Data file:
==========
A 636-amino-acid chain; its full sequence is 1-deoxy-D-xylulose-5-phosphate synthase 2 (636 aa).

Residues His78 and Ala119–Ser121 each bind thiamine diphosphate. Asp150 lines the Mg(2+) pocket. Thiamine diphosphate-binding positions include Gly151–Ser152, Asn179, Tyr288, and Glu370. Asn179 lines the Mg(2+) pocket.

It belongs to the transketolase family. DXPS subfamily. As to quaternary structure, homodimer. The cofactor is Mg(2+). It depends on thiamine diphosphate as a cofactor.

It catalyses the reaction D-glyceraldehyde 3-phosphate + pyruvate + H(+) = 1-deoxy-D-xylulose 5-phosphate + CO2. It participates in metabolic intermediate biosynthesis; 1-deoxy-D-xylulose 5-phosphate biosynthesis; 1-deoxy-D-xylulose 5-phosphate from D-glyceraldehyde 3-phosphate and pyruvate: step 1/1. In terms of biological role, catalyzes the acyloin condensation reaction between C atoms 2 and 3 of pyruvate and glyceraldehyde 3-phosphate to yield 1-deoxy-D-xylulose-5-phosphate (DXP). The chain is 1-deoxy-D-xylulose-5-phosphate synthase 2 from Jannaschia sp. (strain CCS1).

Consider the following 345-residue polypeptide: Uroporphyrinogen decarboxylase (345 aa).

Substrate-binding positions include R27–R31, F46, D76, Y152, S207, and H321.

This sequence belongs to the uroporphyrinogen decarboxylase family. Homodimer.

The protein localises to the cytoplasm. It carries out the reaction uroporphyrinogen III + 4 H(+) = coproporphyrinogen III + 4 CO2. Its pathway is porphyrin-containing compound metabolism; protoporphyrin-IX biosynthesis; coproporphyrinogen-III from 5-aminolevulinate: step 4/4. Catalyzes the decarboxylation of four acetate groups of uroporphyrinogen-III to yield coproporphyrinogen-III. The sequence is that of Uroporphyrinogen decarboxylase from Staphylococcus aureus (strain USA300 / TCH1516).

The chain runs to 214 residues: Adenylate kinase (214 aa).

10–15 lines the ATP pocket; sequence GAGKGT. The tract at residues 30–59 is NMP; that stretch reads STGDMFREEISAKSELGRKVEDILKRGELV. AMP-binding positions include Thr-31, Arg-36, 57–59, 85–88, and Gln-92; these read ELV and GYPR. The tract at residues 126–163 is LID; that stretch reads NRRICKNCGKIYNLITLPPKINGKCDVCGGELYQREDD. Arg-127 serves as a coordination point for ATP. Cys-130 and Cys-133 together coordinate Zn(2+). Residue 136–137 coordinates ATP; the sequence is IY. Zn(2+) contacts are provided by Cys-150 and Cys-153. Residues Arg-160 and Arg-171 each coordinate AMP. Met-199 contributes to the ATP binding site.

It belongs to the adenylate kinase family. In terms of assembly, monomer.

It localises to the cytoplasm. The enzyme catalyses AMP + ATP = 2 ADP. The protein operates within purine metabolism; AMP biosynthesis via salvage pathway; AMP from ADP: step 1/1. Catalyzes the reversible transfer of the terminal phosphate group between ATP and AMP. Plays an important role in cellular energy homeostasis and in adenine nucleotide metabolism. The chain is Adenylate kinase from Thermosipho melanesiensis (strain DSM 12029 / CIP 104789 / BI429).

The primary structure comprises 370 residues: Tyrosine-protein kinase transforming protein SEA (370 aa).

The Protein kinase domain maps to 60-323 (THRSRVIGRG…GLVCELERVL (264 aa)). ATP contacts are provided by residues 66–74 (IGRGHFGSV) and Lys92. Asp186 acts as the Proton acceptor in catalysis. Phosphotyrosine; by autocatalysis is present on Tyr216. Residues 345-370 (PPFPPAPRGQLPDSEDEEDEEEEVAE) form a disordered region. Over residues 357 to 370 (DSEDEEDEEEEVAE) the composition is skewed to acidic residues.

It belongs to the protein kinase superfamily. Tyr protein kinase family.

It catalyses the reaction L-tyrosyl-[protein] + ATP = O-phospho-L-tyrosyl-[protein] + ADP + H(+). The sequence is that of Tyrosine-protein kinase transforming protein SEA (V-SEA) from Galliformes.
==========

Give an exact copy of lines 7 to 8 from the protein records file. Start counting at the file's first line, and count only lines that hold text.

This sequence belongs to the uroporphyrinogen decarboxylase family. Homodimer.

The protein localises to the cytoplasm. It carries out the reaction uroporphyrinogen III + 4 H(+) = coproporphyrinogen III + 4 CO2. Its pathway is porphyrin-containing compound metabolism; protoporphyrin-IX biosynthesis; coproporphyrinogen-III from 5-aminolevulinate: step 4/4. Catalyzes the decarboxylation of four acetate groups of uroporphyrinogen-III to yield coproporphyrinogen-III. The sequence is that of Uroporphyrinogen decarboxylase from Staphylococcus aureus (strain USA300 / TCH1516).